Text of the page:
Embargo Watch

Keeping an eye on how scientific information embargoes affect news coverage

Archive for September 2016

The FDA has been using embargoes to manipulate journalists. Here’s how.

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Charles Seife

Charles Seife

Embargo Watch readers may recall a few episodes over the years involving the U.S. Food and Drug Adminstration (FDA), in which the agency tried to turn reporters into stenographers. In 2011 and 2014, journalists were required to agree not to speak to any outside sources before an embargo lifted, if they wanted access to the information ahead of time.

The 2011 incident made me a little, well, let’s say outraged, and the Association of Health Care Journalists, on whose board I’ve sat since 2002, wrote a letter to the FDA about the policy. The FDA reversed itself, which I cheered. But they went back to their old tricks in 2014, this time ending up on the radar of the New York Times’ public editor, Margaret Sullivan.

Despite the frustration and publicity, the FDA doesn’t seem to have made any changes. And in the new issue of Scientific American, my New York University Institute of Journalism colleague Charles Seife reveals Read the rest of this entry »

Written by Ivan Oransky

September 22, 2016 at 1:38 pm

Posted in Uncategorized

Does the EurekAlert! hack show us what a world without embargoes would be like?

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eurekalertlogoEmbargo Watch readers are likely aware by now that EurekAlert!, the press release clearinghouse run by the American Association for the Advancement of Science, is offline after being hacked, as I and others reported yesterday. Given EurekAlert!’s dominance in the world of embargoed releases, the episode has understandably led to some musings by science reporters about life without embargoes: Read the rest of this entry »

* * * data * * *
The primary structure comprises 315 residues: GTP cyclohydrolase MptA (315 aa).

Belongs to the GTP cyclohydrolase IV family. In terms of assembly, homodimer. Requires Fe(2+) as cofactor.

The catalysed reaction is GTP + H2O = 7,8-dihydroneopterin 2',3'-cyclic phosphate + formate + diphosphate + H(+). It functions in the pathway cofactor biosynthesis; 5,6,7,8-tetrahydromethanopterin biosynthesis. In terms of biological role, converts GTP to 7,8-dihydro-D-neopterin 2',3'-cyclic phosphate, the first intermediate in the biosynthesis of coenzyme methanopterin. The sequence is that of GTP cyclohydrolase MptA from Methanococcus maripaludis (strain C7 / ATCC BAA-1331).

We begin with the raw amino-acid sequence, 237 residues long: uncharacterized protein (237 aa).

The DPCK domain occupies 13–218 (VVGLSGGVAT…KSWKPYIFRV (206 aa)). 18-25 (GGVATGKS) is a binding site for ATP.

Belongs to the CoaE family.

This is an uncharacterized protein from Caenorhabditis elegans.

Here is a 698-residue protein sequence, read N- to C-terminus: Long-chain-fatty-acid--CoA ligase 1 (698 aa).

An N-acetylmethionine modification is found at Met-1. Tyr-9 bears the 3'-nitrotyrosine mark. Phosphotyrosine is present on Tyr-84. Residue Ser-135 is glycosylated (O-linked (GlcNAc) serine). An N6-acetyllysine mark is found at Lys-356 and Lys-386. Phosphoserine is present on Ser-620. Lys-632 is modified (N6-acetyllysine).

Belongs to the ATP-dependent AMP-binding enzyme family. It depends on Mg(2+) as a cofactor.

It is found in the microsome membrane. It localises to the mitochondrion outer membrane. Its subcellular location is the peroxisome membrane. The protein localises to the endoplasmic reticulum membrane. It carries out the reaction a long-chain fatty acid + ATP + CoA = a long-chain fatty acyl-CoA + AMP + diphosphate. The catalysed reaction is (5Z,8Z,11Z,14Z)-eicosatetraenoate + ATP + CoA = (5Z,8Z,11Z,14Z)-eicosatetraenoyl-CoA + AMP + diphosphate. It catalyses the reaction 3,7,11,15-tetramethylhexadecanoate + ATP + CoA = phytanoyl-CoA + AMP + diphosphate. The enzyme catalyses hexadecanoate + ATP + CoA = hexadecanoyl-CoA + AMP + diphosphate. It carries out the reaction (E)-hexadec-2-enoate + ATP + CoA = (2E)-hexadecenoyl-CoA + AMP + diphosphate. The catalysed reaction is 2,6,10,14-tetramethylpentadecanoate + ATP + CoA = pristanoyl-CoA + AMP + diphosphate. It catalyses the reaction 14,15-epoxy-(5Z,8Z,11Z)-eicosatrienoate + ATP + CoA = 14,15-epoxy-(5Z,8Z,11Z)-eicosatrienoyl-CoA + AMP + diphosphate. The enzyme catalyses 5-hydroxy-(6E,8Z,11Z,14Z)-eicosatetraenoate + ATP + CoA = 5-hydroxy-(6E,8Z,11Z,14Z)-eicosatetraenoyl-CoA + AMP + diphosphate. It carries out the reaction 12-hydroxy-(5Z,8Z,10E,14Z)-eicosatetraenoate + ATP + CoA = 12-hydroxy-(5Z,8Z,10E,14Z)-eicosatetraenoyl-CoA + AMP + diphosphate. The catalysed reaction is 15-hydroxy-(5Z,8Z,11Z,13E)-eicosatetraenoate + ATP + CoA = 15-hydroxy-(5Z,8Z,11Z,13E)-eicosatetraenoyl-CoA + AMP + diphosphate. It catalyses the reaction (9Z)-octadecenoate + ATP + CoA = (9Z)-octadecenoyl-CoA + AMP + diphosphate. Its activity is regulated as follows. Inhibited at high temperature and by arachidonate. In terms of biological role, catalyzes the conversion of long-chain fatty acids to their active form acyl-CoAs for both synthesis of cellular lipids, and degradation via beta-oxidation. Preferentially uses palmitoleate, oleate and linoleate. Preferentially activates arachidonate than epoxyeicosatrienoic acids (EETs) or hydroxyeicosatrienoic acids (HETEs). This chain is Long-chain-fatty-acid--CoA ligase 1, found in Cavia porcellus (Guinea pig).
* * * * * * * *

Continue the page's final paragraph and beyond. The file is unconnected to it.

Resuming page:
Written by Ivan Oransky

September 15, 2016 at 8:30 am

Posted in eurekalert policy

EurekAlert! taken offline after being hacked

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eurekalertlogoEurekAlert!, the embargoed news source run by the American Association for the Advancement of Science (AAAS), has been temporarily taken offline following a “serious security breach.”

Ginger Pinholster, AAAS chief communications officer and director, office of public programs, said in a statement posted to the site last night at 10:10 p.m. Eastern that usernames and passwords had been compromised, and that embargoed information had been released.

Pinholster tells Embargo Watch that two embargoed releases were released early, and that:

The unknown individual was not selling login information. He seemed motivated to see whether he could breach EurekAlert!.

All of the site’s URLs now direct to a page with this message: Read the rest of this entry »

Written by Ivan Oransky

September 14, 2016 at 8:06 am

Posted in eurekalert policy